Respiratory and Cardiovascular Physiology

Respiratory and Cardiovascular Physiology

Anne Warner, MD, Harsh Desai, MD, and Frederick Giberson, MD

Department of Surgery, Christiana Care Health Care System, Newark, DE, USA

  1. In a patient who develops ARDS, the addition of PEEP in optimizing ventilatory support has which of the following effects?

    1. Maximal alveolar recruitment with inspiration.
    2. Decreasing mean airway pressure.
    3. Decreased right ventricular afterload.
    4. Improvement of functional residual capacity (FRC).
    5. Increasing left ventricular afterload.

    The use of positive end‐expiratory pressure (PEEP) as part of the ARDS ventilatory strategy has been shown to improve the functional residual capacity (FRC) above the closing pressure of alveoli, thereby preventing alveolar collapse. PEEP maximizes alveolar recruitment at end expiration, not inspiration. The addition of PEEP increases inflation pressure, thereby increasing peak alveolar pressure and ultimately mean airway pressure. Increased PEEP increases pulmonary vascular resistance impeding right vascular stroke volume and thereby left ventricular filling. It also decreases the transmural pressure – the pressure needed to be overcome in order to eject stroke volume – thereby decreasing left ventricular afterload.

    Answer: D

    Briel M, Meade M, Mercat A, et al. Higher vs lower positive end‐expiratory pressure in patients with acute lung injury and acute respiratory distress syndrome. JAMA. 2010; 303 (9): 865–873.

    Schmitt JM, Viellard‐Baron A, Augarde R, et al. Positive end‐expiratory pressure titration in acute respiratory distress syndrome patients: impact on right ventricular outflow impedance evaluated by pulmonary artery Doppler flow velocity measurements. Crit Care Med. 2001; 29: 1154–1158.

  2. Which of the following is NOT a component of the inflammatory cascade leading to lung injury in ARDS?

    1. Injury to type I and type II epithelial cells within the alveoli.
    2. Capillary endothelial dysregulation resulting in recruitment of neutrophils.
    3. Sequestration of predominantly lymphocytes within the pulmonary microcirculation.
    4. Release of cytoplasmic granules from neutrophil degranulation.
    5. Exudation of protein‐rich fluid into the distal airspaces.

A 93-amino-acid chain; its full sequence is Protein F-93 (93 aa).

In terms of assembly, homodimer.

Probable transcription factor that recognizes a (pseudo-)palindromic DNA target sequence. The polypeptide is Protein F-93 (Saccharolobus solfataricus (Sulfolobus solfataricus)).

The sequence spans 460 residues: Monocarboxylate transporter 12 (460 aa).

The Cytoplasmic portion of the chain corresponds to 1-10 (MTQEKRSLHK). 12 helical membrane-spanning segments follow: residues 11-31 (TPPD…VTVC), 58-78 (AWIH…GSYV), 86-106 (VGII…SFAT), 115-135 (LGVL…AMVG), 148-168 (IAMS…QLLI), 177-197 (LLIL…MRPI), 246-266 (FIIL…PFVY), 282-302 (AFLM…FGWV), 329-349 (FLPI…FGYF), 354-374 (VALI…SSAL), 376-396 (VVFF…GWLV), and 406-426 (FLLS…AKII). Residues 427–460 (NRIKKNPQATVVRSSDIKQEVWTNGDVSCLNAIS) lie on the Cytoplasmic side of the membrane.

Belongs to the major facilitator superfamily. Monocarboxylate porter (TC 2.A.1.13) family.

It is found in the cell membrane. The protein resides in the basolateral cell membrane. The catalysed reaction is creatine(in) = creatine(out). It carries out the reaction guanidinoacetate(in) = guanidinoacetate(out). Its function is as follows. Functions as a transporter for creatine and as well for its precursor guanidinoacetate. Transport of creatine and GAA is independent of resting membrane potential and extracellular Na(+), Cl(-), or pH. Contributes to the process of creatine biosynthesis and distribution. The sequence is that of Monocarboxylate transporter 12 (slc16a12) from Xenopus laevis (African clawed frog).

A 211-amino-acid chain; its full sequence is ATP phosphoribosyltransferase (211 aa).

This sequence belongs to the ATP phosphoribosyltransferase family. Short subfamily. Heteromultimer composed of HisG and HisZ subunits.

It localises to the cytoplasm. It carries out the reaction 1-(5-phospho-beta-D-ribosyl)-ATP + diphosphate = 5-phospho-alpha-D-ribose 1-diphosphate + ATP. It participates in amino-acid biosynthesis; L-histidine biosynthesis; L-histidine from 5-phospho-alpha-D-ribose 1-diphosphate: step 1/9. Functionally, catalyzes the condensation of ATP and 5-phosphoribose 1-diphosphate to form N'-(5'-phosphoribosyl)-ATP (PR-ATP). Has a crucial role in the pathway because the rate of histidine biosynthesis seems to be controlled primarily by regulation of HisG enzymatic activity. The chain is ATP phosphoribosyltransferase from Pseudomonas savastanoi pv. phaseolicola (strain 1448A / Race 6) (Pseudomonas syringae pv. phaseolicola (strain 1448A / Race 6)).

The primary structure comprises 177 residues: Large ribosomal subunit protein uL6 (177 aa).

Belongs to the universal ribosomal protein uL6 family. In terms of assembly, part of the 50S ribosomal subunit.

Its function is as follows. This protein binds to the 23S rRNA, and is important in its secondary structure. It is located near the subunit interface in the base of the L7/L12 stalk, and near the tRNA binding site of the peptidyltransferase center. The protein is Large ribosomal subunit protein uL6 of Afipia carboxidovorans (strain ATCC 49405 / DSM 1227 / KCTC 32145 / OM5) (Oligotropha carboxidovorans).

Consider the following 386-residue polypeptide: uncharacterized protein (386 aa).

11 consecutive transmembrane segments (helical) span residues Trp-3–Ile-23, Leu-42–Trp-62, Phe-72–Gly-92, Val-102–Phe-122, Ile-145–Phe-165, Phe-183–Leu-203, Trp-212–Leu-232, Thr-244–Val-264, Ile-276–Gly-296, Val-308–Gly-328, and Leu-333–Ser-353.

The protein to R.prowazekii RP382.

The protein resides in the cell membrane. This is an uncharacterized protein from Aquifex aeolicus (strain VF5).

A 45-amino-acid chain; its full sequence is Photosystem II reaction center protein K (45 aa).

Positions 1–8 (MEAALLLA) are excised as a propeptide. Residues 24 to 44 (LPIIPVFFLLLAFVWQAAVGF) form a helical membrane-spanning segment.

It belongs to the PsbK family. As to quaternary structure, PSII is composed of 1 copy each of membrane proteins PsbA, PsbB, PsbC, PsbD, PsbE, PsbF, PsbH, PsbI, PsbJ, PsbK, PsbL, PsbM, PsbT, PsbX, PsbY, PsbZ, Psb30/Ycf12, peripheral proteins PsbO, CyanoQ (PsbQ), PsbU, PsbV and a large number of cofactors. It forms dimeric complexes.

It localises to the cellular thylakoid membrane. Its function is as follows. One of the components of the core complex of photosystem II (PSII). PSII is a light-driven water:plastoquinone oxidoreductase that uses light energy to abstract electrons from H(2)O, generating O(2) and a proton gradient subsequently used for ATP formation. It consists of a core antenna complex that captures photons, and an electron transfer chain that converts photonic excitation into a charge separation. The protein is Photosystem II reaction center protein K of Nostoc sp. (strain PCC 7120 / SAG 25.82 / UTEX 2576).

The inflammatory cascade in ARDS is thought to be initiated by activation of circulating neutrophils by the release of IL‐1 and TNF by macrophages and monocytes. Endothelial dysregulation attracts and retains neutrophils with subsequent sequestration within the pulmonary microcirculation. This occurs through adhesion of neutrophils to endothelial cells and neutrophil stiffening. Neutrophils then move into lung parenchyma and degranulate propagating injury to the type I and II epithelial cells within the alveoli allowing for exudation of protein‐rich fluid, erythrocytes, and platelets into the distal airspaces.

    Answer: C

    Abraham E. Neutrophils and acute lung injury. Crit Care Med. 2003; 31(supp): S195–S199.

  3. A 27‐year‐old man is undergoing exploratory laparotomy after presenting with a gunshot wound to the left flank. He is currently hemodynamically stable. The operative team has concern for possible ureteral injury and asks that methylene blue be administered for identification of possible urine leak. Shortly after administration, the patient desaturates to SpO2 of 82% with remaining hemodynamics remaining appropriate. What is the management for the etiology of this patient’s desaturation event?

    1. Perform a left tube thoracostomy.
    2. Immediate bronchoscopy.
    3. Abort the procedure.
    4. Manual bag mask ventilation.
    5. Watch and wait without immediate intervention.

    The multiple uses of methylene blue have been established including use in methemoglobinemia treatment as well as potential use in vasoplegic syndrome. In the operating room, methylene blue is often used to evaluate renal function and for potential leak in urologic procedures. However, one of the adverse effects of methylene blue is to decrease pulse oximetry readings.

    Pulse oximeters are made up of a side containing two light emitting diodes that emit at 660nm and 940nm detecting deoxygenated and oxygenated hemoglobin, respectively. The light is captured after passing through the arteries in the finger by a probe on the other side of the oximeter. This is then passed through and alternating current amplifier to block nonpulsatile wave forms from veins. The ratio of oxygenated to total hemoglobin is used to calculate SpO2. When administered, methylene blue transiently decreases the detected oxygenated hemoglobin as the methemoglobin fraction, usually a small percentage of total circulating hemoglobin, increases until processed out through the renal system. Therefore, for this patient, aborting the procedure is not necessary. The desaturation is transient and not caused by mucus plugging, which may require bronchoscopy, pneumothorax, which would require tube thoracostomy, or significant atelectasis, which may require bag mask ventilation.